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C39. Readiness to change in men with risk and harmful alcohol use: Effect of Brief Group Intervention

C39. Readiness to change in men with risk and harmful alcohol use: Effect of Brief Group Intervention

Learner category:

  • Expert Level

Learning objectives:

  • Participants will be able to understand and assess the effect of IBG on readiness for change and its relationship with the pattern of alcohol use in men.


The prevalence of problematic alcohol use in men is higher when compared to women. In the region of the Americas, this type of use changed between 2013 and 2015, evidenced by an increase of 4.6% to 13% in women and 17.9% to 29.4% in men. Brief group intervention can be an effective strategy in the change process in people who have risk or harmful alcohol use, so this study aims to assess the effect of IBG on readiness for change and its relationship with alcohol use in men. Methods: Randomized clinical trial, conducted in a primary health care unit in São Paulo (Brazil). 112 men were randomized in the experimental group (n = 55) and in the control group (n = 57). The Readiness to Change Ruler (RTC) and the Alcohol Use Disorders Identification Test (AUDIT) were used to assess the RTC and alcohol use. The experimental group received a brief group intervention, the control group was instructed to continue with the unit’s standard care. The data were analyzed using the Generalized Equations Estimating method. Results: A significant difference was observed between the experimental (GE) and control (CG) groups overtime. The correlation between readiness for change and pattern of use over time was reasonable. Conclusion: IBG was shown to be effective in increasing readiness for change when compared to the control group. There was a correlation between readiness for change and a decrease in the pattern of alcohol use after participating in the brief group intervention.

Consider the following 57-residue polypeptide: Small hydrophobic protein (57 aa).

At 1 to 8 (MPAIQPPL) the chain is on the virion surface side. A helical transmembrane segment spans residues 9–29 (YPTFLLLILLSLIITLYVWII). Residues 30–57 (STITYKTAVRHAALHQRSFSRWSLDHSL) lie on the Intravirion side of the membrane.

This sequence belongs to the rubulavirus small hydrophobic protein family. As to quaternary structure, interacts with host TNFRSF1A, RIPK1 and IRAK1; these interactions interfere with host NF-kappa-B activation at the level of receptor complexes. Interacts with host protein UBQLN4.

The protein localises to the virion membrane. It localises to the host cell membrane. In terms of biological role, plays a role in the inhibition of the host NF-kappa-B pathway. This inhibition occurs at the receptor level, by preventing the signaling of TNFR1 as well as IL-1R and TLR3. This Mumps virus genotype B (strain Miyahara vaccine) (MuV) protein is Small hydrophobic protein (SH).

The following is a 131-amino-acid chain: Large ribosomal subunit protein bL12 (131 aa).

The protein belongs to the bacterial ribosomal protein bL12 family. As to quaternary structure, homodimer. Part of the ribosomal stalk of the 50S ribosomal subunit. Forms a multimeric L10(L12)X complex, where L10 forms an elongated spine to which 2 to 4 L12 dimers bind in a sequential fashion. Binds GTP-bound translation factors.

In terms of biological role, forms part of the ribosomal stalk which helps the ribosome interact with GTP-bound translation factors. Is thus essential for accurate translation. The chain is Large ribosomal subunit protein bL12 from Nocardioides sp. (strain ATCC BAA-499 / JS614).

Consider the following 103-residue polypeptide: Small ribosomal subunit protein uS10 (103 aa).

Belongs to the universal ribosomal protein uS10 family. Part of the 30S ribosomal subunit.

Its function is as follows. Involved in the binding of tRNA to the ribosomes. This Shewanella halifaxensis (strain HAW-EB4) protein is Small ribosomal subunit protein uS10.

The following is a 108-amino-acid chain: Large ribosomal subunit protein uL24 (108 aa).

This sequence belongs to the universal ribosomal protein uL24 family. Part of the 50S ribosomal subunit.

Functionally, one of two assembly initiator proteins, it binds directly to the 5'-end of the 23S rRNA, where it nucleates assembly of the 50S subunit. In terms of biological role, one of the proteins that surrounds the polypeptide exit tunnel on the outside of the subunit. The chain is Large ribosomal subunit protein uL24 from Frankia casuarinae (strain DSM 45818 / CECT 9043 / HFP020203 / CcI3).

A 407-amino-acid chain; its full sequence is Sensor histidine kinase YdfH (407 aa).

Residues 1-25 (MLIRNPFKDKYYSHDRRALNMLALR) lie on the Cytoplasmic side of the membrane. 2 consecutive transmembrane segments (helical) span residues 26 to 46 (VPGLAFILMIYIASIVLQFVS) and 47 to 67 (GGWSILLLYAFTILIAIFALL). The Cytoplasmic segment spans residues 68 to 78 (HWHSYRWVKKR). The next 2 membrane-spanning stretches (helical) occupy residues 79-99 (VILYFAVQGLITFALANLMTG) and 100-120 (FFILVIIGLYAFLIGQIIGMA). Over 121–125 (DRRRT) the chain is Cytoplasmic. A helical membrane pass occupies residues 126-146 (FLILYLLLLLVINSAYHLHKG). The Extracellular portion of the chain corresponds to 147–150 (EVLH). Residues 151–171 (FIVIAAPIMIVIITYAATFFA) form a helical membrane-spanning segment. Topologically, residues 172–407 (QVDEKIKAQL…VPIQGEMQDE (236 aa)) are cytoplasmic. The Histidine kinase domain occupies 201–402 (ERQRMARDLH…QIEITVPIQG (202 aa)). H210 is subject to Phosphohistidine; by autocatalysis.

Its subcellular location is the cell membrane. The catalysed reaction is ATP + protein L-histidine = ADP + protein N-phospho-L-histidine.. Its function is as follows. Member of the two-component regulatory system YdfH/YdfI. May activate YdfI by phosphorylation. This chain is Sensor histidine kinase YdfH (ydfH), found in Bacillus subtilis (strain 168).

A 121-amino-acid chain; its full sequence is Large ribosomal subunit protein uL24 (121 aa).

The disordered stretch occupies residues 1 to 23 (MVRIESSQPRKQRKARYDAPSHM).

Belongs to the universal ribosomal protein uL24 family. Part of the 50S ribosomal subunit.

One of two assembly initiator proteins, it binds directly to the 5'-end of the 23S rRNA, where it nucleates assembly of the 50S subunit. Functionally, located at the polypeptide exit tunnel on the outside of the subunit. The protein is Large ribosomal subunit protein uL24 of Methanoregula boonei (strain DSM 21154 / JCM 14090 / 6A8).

Erika Gisseth León Ramírez
Dr, University of SãO Paulo

Erika Gisseth León Ramírez has a degree in nursing by the National University of Colombia (2011), Ph.D. and master’s degree in Psychiatric Nursing by the University of São Paulo (2015). Currently, she is a member of the Research group of Centre of Studies and Researches in Nursing Addictions of the University of São Paulo. With her team of studies, she has been conducted randomized controlled trials to evaluate the efficacy of Brief Intervention and she has experience in the area of Mental Health in Nursing, with an emphasis on Addiction. She has focused, mainly, in the subjects: Brief intervention, Attitude toward alcohol and alcoholism and development, adaptation and validation of scales.

Divane de Vargas
Dr, University of São Paulo